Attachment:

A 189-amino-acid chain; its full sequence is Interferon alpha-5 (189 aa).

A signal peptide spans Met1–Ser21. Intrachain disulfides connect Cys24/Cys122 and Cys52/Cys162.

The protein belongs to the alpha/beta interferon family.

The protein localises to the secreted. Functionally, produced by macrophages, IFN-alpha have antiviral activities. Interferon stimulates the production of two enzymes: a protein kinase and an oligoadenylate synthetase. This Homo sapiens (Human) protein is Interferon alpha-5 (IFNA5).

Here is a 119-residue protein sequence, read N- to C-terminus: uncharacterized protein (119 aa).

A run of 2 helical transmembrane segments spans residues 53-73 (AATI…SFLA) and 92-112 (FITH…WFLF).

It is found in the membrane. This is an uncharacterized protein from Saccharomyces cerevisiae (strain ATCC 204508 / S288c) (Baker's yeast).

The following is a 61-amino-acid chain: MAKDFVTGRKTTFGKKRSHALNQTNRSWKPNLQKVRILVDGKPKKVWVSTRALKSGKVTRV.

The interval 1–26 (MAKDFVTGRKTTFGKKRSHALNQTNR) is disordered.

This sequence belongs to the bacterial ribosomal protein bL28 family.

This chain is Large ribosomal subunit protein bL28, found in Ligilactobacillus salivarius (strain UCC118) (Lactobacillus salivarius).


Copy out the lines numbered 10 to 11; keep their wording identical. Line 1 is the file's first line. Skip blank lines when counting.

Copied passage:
This sequence belongs to the bacterial ribosomal protein bL28 family.

This chain is Large ribosomal subunit protein bL28, found in Ligilactobacillus salivarius (strain UCC118) (Lactobacillus salivarius).